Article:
By Published: April 6, 2023

On April 20, visitors to the small town of Exmouth at the northwestern tip of Australia will witness a rare astronomical event: During a total solar eclipse, the moon will pass entirely in front of the sun, blocking most of its light and turning the seaside community an eerie, twilight blue at 11:30 a.m. local time.

Several men work on a telescope on the CU Boulder campus

Working on the CU Boulder campus in 1952, a team of astronomers led by Jack Evans, who had recently been named the first director of the NSO, prepare an instrument to take to a solar eclipse in Sudan. (Credit: NSO)

Kevin Reardon wearing eclipse glasses staring up

Kevin Reardon admires the partial phases of the Great American eclipse in 2017. (Credit: Kevin Reardon)

Sarah Bruce in front of the Boulder Flatirons

Sarah Bruce

Researchers from CU Boulder and the National Solar Observatory (NSO) will be there to watch it happen.

Kevin Reardon, professor adjunct in the Department of Astrophysical and Planetary Sciences (APS) and scientist at the NSO, and first-year doctoral student Sarah Bruce are traveling to Exmouth for the event. They’ll be joined by Sanjay Gosain and John Williams from the NSO. The team will bring a telescope and other instruments to observe a phenomenon astronomers rarely see from the ground—bright tendrils of white light streaming from the corona, a hot region surrounding the sun that extends millions of miles into space. 

The duo’s observations could help scientists get one step closer to answering a space mystery that has eluded them for decades: How does the corona get so hot, reaching temperatures of millions of degrees Fahrenheit?

“One of the great things about eclipses is the excitement that comes to town,” Reardon said. “So many people drop in on these remote locations that may not be used to being the center of attention, and it’s an atmosphere of real celebration.”

To add to that excitement, he and Bruce, who has never seen a total solar eclipse before, will be in a race against time. The event’s totality, the moment when the sun, moon and Earth all align perfectly, will last just one minute. The researchers won’t be able to waste a second as they start their cameras and collect their data.

The trip is practice for an even more dramatic event in spring 2024—when a solar eclipse with a totality lasting four minutes passes over Texas and a wide swath of the United States. 

“What I’m excited to see is the way an eclipse changes the appearance of everything around you,” Bruce said. “I’ve heard people say that the illumination from the narrow crescent of the solar disk as the eclipse progresses makes everything look rendered like you’re in a video game.”

Day becomes night

Scientists like her, however, are interested in eclipses for more than just their other-worldly ambience.

These events are perfect opportunities for researchers to observe the “white-light corona”—a spiky crown of light around the sun. During the totality, this feature is about as bright as the full moon, or bright enough that you can see it with the naked eye.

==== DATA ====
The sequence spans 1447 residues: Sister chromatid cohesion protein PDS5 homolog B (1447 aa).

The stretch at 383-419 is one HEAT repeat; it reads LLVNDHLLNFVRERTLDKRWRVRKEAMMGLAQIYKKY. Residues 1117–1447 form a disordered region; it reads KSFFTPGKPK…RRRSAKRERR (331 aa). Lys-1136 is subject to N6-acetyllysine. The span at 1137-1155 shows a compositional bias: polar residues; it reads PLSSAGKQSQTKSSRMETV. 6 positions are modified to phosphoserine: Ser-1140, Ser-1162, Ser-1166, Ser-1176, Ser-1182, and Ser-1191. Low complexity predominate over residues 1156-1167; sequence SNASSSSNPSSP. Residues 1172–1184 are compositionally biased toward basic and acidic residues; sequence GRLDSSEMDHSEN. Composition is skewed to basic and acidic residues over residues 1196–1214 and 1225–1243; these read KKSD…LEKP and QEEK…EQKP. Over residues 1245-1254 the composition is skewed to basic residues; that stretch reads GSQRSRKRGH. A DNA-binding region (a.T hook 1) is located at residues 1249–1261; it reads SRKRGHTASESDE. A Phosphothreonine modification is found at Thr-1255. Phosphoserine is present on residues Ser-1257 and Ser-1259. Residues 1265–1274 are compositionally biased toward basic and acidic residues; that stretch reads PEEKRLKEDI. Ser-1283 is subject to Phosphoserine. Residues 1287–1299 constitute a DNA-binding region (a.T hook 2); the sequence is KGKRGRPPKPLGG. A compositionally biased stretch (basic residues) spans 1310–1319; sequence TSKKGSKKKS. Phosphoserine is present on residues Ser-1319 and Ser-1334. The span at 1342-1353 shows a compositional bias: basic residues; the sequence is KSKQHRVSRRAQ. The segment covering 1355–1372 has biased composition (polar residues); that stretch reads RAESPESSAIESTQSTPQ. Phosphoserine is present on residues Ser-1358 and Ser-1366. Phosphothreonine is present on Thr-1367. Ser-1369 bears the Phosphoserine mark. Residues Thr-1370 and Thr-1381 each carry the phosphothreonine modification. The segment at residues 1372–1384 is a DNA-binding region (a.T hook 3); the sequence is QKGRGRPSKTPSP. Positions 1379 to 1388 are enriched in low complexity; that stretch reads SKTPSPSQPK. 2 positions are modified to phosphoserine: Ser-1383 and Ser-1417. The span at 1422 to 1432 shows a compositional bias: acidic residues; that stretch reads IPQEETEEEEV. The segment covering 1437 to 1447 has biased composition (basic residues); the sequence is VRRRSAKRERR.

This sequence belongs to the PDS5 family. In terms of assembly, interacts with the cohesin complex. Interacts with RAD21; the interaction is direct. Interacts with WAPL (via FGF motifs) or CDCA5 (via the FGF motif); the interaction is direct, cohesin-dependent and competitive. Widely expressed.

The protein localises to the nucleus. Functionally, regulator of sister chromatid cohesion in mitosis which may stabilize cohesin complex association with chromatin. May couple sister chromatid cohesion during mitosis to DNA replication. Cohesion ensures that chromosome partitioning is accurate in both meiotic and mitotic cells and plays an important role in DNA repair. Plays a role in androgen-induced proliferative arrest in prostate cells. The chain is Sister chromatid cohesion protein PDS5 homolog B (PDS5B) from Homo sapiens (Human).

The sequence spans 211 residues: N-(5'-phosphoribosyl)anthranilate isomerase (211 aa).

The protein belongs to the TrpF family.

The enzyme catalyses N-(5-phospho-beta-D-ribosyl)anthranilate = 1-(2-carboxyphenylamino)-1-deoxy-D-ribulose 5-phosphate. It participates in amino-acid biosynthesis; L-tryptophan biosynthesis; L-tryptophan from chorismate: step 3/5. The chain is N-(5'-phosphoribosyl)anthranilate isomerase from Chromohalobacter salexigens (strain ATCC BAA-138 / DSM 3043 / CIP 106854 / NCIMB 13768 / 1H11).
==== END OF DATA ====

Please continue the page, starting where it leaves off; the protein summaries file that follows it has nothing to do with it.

“One of the most striking things about an eclipse are the long streamers coming out from the sun,” Reardon said. “Those are created by light scattering off of the diffuse free electrons in the corona.”

And, he noted, such streamers can tell you a lot about the sun, including how fast the corona is heating up and where.

Reardon explained that sun watchers have long wondered why the sun’s outermost atmosphere is so much hotter than its visible surface, which tops out at a measly 11,000 degrees Fahrenheit. He and Bruce are hoping to learn more about the processes that make the corona so toasty—and how these physics can lead to bursts of energy from the sun that may damage satellites in orbit around Earth and even fry electronics on the ground. 

Other eyes will be watching the eclipse, too: The pioneering Parker Solar Probe, which is orbiting the sun, will sample the corona on April 20, allowing the researchers to compare their findings to data collected from space. On the ground, the NSO’s Daniel K. Inouye Solar Telescope (DKIST) in Hawaii will take observations of other coronal emissions from outside the path of the eclipse.

“Everything is aligned,” Reardon said. 

He and Bruce, however, have a long few weeks ahead of them. They’ll fly first to Perth, Australia, then make the 12-hour drive to Exmouth, a remote town of less than 3,000 residents more commonly known for its coral reefs and marine life. 

Bruce, who earned her bachelor’s degree from the University of Texas at Austin in 2022, can’t wait to set up the team’s telescope in Australia.

“I just love having the hands-on element of astronomy and getting to build things,” she said. “I'm really excited to actually use instruments in the field.”

Reardon experienced his first totality in Hawaii when he was a college undergrad in the 1990s and has seen another six eclipses since then. He’s grateful he has a chance to share the same “unexpected” experience with another rising astrophysicist.  

“The moment when you go into totality, and day becomes night, and you can see the corona burst out—you can't imagine what that that's like,” he said.

Astronomers at CU Boulder's Fiske Planetarium provide tips on how to view an eclipse in preparation for two upcoming events in the United States: a "ring of fire" eclipse in October 2023 and a rare total solar eclipse in April 2024. (Credit: Fiske Planetarium)